# Polygon triangulation: Efficiency and minimality

## 全文

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### Polygon triangulation: Efficiency andminimality

journal or

publication title

Journal of Algorithms

volume 7

number 2

page range 221‑231

year 1986

URL http://doi.org/10.24517/00062799

doi: 10.1016/0196-6774(86)90005-2

Creative Commons : 表示 ‑ 非営利 ‑ 改変禁止 http://creativecommons.org/licenses/by‑nc‑nd/3.0/deed.ja

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### Polygon Triangulation: Efficiency and Minimality

TAKAO ASANO*

Depurtment of Muthemuticul Engineering and Instrumentution Physics, Fuculty of Engineering, University of Tokyo, Bunkyo-ku, Tokyo, I1 3 Japan

TETSUO ASANO+

Depurtment of Electricul Engineering and Computer Sciences, University of Culiforniu, Berkeley, Culiforniu

AND RON Y. PINTER

IBM Isruel Scientific Center, Meyer Advanced Technology Center, Technion Cicv, Huifu 32 Ooo, Isruel

In this paper we show that Q( n log n) operations are necessary to triangulate a polygonal region with n vertices which contains holes (or windows). Also, we present a polynomial time algorithm for partitioning a polygonal region which may have a fixed number of holes into a minimum number of triangles. Finally, we discuss arbitrary-as opposed to chordal-minimum-number triangulations. 1,19X6 Academic ,%a\. Inc.

1. INTRODUCTION

In various application domains, the subject of triangulating polygonal regions-simple polygons as well as regions that may enclose polygonal holes (or “ windows”)-has drawn considerable attention. From a computa- tional point of view, there are two major concerns when dealing with triangulation: efficiency and minimality. By efficiency we mean how fast can we obtain a legal triangulation, i.e., one that partitions the given region into

*Current address: Department of Mechanical Engineering, Sophia University, Chiyoda-ku, Tokyo, 102 Japan.

+ On leave from Osaka Electra-Communication University, Hatsu-cho, Neyagawa, Osaka, 512 Japan.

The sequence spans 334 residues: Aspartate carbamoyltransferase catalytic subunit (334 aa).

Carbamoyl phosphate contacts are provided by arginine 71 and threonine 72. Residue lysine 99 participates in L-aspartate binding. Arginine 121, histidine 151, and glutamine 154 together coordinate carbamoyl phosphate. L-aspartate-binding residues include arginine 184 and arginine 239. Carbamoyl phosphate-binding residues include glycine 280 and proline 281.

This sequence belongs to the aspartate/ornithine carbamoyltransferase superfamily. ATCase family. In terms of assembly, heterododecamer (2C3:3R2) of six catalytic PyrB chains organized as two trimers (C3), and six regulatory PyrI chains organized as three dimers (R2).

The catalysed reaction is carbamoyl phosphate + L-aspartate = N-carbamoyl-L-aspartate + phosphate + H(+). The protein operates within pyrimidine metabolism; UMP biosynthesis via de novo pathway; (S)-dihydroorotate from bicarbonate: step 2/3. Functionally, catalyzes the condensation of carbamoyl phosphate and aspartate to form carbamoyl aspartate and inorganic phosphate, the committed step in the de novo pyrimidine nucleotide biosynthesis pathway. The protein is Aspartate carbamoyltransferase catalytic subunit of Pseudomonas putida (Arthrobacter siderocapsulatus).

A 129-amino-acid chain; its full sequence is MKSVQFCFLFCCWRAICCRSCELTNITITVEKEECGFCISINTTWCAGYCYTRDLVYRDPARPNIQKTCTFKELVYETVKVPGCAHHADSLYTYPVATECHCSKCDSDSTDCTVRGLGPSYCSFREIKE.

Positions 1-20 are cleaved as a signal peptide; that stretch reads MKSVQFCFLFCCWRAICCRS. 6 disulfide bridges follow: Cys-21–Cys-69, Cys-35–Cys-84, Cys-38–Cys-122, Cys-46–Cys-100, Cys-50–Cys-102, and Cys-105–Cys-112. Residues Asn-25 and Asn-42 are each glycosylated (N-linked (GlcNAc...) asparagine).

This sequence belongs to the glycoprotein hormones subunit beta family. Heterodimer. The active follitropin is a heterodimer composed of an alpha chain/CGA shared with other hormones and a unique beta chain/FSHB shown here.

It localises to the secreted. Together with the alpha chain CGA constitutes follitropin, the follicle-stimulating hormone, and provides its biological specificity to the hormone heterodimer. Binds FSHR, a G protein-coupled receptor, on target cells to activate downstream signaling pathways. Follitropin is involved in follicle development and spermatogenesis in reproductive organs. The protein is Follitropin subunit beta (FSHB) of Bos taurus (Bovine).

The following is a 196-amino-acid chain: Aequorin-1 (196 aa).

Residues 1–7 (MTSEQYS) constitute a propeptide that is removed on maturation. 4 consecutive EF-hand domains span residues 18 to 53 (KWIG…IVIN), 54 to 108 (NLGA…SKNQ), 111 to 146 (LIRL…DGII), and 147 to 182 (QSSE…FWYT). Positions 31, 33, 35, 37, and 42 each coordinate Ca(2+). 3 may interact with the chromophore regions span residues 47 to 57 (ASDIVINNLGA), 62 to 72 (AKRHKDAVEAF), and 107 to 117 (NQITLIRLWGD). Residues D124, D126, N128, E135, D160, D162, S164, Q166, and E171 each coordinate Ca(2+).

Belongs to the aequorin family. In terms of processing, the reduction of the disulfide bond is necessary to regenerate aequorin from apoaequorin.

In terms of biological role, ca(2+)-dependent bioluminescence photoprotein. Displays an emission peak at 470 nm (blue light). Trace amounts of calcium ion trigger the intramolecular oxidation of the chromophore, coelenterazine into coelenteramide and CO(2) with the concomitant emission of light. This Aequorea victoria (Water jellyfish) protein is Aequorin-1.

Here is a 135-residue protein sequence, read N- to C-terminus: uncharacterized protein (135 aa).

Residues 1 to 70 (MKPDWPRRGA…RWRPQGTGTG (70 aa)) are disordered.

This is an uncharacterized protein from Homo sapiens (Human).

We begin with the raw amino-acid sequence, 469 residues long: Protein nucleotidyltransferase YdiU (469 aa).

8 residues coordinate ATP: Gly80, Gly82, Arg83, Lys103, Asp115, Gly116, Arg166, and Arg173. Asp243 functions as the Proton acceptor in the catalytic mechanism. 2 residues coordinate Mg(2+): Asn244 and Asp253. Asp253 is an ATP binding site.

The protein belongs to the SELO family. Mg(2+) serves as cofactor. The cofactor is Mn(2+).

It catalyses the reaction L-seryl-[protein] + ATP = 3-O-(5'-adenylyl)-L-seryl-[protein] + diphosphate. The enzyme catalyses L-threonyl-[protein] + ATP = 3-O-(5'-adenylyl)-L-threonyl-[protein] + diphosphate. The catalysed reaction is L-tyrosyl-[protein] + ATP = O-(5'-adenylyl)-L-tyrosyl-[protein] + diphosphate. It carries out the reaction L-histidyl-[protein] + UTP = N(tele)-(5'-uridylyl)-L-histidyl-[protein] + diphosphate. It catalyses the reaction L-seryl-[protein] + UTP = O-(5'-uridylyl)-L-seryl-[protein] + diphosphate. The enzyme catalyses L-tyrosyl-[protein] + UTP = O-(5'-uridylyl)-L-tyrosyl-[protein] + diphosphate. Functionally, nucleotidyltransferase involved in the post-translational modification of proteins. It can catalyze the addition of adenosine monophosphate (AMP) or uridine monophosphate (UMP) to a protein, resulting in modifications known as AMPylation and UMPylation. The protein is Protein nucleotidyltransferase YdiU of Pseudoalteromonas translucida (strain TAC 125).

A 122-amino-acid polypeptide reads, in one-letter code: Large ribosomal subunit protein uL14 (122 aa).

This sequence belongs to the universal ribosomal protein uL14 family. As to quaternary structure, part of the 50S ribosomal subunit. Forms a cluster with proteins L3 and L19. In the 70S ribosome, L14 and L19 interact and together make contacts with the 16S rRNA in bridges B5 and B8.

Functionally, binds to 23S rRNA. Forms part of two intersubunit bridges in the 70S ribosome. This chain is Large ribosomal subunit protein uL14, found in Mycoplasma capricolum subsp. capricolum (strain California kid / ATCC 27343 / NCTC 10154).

221

Ol%-6774/86 \$3.00 Copyright 0 1986 by Academic Press, Inc.

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222 ASANO, ASANO, ANP PINTER

triangles alone, regardless of how many such triangles will be produced.

Minimality is the problem of finding the absolute minimum number of triangles required for the partitioning; in this, one must take advantage of collinearities between edges and vertices to capture the fine details of the geometry. In this paper we shed some light on these aspects of the triangulation problem and on the relationship between them.

Garey, Johnson, Preparata, and Tarjan  resolved the efficiency problem by divising an 0( n log n) algorithm for partitioning a simple polygon into (exactly) n - 2 triangles. Their algorithm can be extended to deal with polygonal regions with holes within the same time complexity. Our first result shows that their time bound is optimal for polygons with holes in the sense that an Q(n log n) lower bound exists for any triangulation algorithm.

The lower bound problem for the hole-free case remains open.

As for minimality, not much research has been reported. Most authors define a triangulation to be a maximal subset of chords no two of which intersect inside the polygon. In some applications, the upper bound on the number of triangles guaranteed that way, namely n - 2 for a hole-free polygon, seems to suffice. However, if minimality is our objective, factors of 2 can be easily gained in extreme cases by omitting unnecessary splits of triangles whose sides are unions of collinear chords or edges of the original polygon (see Fig. 1). Even more dramatic savings are observed when holes are allowed (and the guaranteed bound goes up to n - 2 + 2k for n vertices and k holes), justifying some effort in this direction. The second contribution of our paper is an algorithm for the minimum-number-parti- tioning of a polygonal region with holes that runs in time polynomial in the number of vertices for a fixed number of holes.

In addition, we introduce the distinction between chordal triangulations, in which only lines that connect two vertices of the original polygon are allowed, as opposed to arbitrary triangulations, where intermediate vertices (“Steiner points”) can be used within the body of the polygon or along its

edges to support lines of the partitioning. Here the interplay between

## --- --- --- --- _---- v

FIG. 1. This 12-vertex polygon can be partitioned into 6 rather than 10 triangles; in general, we can achieve n/2 instead of n - 2.

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efficiency and minimality is even more dramatic, since the search space becomes much larger.